SiC Power Diodes and Junction Field-Effect Transistors: Testing, Characterization, Modelling and Applications
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- Institutt for elkraftteknikk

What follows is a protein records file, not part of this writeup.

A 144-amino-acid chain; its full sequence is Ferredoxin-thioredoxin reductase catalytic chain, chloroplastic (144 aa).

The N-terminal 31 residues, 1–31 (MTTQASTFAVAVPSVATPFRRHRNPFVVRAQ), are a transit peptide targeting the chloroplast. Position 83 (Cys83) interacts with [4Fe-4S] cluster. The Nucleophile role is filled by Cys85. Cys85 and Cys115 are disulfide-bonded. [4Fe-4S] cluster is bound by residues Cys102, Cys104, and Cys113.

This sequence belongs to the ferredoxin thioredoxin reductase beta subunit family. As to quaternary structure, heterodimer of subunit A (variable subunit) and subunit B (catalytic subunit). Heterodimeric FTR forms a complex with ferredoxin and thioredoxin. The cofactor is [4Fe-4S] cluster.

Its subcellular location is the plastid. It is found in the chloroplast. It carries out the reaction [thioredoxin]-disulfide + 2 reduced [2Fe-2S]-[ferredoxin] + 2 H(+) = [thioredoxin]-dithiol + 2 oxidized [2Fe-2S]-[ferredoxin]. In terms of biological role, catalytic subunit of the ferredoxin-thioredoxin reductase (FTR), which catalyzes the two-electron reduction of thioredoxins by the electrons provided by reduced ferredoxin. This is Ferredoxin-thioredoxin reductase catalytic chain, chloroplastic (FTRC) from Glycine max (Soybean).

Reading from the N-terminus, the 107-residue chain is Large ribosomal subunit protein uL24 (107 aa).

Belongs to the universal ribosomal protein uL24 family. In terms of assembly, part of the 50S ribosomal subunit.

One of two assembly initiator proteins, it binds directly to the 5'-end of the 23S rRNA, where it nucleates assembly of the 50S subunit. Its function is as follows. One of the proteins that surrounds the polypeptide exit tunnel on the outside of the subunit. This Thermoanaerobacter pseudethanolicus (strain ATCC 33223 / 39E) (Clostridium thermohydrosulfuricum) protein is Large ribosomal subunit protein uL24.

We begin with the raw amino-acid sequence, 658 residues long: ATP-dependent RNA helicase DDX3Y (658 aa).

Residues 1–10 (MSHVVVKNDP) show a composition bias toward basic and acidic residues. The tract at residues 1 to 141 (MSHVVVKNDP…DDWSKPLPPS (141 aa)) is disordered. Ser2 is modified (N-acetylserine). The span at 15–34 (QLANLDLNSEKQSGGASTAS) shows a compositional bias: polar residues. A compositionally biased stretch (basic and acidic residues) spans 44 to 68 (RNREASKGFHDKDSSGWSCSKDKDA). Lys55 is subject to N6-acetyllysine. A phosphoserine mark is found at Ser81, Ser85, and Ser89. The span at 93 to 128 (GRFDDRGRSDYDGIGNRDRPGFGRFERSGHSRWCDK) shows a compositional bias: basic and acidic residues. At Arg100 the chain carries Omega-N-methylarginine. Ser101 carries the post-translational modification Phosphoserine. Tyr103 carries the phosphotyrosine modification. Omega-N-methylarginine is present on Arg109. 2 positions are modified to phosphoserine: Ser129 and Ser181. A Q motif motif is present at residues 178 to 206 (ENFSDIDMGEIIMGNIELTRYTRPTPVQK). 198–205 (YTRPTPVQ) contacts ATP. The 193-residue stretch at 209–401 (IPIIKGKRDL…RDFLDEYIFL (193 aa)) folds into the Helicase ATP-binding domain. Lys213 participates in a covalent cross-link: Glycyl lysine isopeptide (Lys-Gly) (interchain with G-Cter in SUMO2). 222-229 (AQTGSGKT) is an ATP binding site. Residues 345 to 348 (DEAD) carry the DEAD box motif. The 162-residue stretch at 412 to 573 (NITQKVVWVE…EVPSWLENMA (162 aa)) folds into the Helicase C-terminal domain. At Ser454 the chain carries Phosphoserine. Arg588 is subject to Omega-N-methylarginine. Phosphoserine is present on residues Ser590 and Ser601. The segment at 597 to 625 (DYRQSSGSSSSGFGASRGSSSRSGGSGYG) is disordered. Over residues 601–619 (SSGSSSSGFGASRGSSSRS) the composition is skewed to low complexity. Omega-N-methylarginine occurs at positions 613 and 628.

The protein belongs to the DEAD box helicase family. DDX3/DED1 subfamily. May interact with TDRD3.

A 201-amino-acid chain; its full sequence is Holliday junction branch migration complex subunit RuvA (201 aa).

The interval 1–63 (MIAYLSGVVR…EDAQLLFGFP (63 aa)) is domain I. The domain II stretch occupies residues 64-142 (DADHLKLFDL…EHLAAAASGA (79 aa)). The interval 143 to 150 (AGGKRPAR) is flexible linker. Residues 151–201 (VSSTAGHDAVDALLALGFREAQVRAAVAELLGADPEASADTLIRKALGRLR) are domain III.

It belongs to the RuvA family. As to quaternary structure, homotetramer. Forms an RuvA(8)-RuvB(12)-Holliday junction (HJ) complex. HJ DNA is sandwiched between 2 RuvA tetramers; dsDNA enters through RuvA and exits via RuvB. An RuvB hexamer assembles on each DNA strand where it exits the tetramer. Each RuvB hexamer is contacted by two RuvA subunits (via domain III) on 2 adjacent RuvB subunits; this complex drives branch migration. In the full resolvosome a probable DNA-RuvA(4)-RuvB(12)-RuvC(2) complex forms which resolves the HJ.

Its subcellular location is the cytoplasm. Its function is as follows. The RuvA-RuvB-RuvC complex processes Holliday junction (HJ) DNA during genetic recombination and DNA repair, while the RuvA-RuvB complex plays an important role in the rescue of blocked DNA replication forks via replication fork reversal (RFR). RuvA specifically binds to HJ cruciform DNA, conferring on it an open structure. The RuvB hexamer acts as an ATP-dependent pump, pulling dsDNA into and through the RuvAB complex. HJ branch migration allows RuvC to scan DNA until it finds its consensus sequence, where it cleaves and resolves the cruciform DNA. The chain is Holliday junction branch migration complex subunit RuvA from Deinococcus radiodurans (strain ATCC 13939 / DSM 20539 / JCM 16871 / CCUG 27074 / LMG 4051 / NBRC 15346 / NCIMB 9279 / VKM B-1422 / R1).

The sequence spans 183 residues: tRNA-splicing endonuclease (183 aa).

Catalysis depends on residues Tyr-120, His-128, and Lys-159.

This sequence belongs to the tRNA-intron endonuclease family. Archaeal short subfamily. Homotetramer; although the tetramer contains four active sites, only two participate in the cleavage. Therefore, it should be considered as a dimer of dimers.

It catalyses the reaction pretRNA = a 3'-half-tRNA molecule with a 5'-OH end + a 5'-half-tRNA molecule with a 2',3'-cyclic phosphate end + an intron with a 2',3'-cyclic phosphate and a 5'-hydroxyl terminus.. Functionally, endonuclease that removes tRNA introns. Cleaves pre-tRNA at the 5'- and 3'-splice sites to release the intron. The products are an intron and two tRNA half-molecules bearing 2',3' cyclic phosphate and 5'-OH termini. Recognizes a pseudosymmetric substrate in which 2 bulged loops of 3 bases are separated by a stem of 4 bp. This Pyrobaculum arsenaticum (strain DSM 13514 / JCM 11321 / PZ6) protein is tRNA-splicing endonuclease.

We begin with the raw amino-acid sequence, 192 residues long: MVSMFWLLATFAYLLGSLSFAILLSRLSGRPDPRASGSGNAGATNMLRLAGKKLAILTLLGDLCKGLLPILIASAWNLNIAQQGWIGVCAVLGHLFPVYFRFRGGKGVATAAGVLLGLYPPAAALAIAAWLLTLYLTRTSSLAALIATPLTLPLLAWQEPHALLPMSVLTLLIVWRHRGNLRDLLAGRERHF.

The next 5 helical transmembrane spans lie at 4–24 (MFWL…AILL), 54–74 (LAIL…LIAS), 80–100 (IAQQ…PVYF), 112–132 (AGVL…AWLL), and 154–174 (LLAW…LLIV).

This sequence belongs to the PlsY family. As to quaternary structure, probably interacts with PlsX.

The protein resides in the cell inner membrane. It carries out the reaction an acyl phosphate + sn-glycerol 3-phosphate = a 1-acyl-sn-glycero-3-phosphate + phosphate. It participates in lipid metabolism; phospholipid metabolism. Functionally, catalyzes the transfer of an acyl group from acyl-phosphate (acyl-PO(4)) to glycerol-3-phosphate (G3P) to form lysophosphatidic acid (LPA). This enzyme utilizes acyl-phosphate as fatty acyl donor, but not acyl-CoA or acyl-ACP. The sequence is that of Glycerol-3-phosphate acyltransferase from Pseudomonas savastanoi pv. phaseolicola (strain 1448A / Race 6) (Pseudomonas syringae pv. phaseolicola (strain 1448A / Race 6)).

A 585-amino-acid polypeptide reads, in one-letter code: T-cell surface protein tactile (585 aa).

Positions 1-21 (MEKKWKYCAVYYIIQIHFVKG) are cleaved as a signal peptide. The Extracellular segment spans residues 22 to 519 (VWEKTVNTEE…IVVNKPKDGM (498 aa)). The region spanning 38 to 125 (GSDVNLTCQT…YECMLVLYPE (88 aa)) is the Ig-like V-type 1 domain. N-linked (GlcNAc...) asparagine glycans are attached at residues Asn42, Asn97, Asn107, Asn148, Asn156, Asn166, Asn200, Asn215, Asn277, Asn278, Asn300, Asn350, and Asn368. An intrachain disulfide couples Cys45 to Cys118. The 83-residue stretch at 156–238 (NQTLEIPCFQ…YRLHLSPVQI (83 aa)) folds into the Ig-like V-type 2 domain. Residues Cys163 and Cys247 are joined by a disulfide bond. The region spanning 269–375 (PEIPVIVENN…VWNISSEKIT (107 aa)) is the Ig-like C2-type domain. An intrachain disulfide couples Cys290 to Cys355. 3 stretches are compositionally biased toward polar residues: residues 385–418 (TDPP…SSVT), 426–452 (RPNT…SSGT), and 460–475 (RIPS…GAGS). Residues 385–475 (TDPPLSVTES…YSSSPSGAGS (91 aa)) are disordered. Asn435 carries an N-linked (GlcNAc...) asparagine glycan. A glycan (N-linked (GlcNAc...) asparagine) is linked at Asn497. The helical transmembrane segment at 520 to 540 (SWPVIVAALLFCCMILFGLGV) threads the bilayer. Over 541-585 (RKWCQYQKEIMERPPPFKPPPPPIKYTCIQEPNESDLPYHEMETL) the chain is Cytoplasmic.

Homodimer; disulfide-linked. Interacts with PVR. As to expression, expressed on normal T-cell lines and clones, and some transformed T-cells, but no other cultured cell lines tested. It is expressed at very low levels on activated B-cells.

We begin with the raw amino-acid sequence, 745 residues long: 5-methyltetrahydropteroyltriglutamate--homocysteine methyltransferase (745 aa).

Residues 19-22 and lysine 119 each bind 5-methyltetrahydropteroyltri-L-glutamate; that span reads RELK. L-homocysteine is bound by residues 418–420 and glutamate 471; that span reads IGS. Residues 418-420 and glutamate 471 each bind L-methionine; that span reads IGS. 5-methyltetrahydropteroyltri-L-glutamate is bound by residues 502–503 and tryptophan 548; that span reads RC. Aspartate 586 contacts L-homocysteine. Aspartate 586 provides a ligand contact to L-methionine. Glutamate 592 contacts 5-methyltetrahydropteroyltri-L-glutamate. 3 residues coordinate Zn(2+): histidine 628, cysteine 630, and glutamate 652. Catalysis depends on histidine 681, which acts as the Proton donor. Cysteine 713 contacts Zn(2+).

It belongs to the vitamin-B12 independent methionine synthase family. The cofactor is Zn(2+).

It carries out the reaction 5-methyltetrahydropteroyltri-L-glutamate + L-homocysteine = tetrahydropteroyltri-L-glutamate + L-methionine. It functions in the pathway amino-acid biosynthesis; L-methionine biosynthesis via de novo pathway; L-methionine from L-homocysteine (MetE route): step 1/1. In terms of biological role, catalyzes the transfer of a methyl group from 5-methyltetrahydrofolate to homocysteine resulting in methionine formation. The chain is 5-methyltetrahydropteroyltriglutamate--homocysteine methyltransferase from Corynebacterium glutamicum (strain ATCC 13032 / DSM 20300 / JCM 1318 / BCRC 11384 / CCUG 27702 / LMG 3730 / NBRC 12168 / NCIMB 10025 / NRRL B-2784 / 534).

Power electronic devices are the most important element in any power electronic system. In the last decade, silicon carbide-based devices have emerged as an alternative to silicon-based devices promising a new era in power conversion. The focus of many studies has been on improving material technologies to reduce production cost and defect density. This development has produced devices with superior characteristics. However, the unique properties of silicon carbide favour the development of relatively new power devices, such as the enhanced-mode junction field-effect transistor, in order to exploit the full potential of the material. Following the introduction of such devices, power electronics engineers face new challenges. In this thesis, the characteristics of SiC power devices, including the PiN diode, the Schottky diode and the JFET, are investigated. Simplified behavioural models for these SiC devices are established and implemented in commercial circuit simulators. The work focuses on the SiC enhancement-mode power VJFET as it is a potential candidate to replace Si MOSFETs and IGBTs especially for medium voltage applications. Breakdown voltage and drift region design of the SiC PiN diode are studied. Due to the conductivity modulation in the drift region, the PiN diode achieves low on-resistance. At the same time, the high critical electric field of SiC allows high breakdown voltage. However, a saturation voltage of approximately 3 V appears during the forward condition mode as a result of the wide bandgap of SiC. The high forward voltage leads to more conduction loss making this type of diodes only attractive for high voltage applications where the voltage drop over a Schottky diode with same breakdown voltage becomes prohibitively high. The characteristic and the modelling of both PiN and Schottky diodes are discussed in this thesis. Suggested models are implemented in commercial circuit simulators and feature a satisfactory accuracy over a wide temperature range. By studying the SiC VJFET structure, the physics of the device and gate drive requirements are investigated. Several driving technologies are tested. However, for an effective driving, employing a two-stage driver is recommended. With this driver, high switching speeds are achievable with minimal switching energy loss. Using the SiC JFET, a high efficiency energy conversion, that combines low switching losses with low conduction loss, is possible. Finally, a model for SiC VJFET is established and implemented on LTSpice. Model parameters are determined by measurements and datasheet values. There is a good agreement between simulation results using this model and measured static and dynamic characteristics of the SiC VJFET.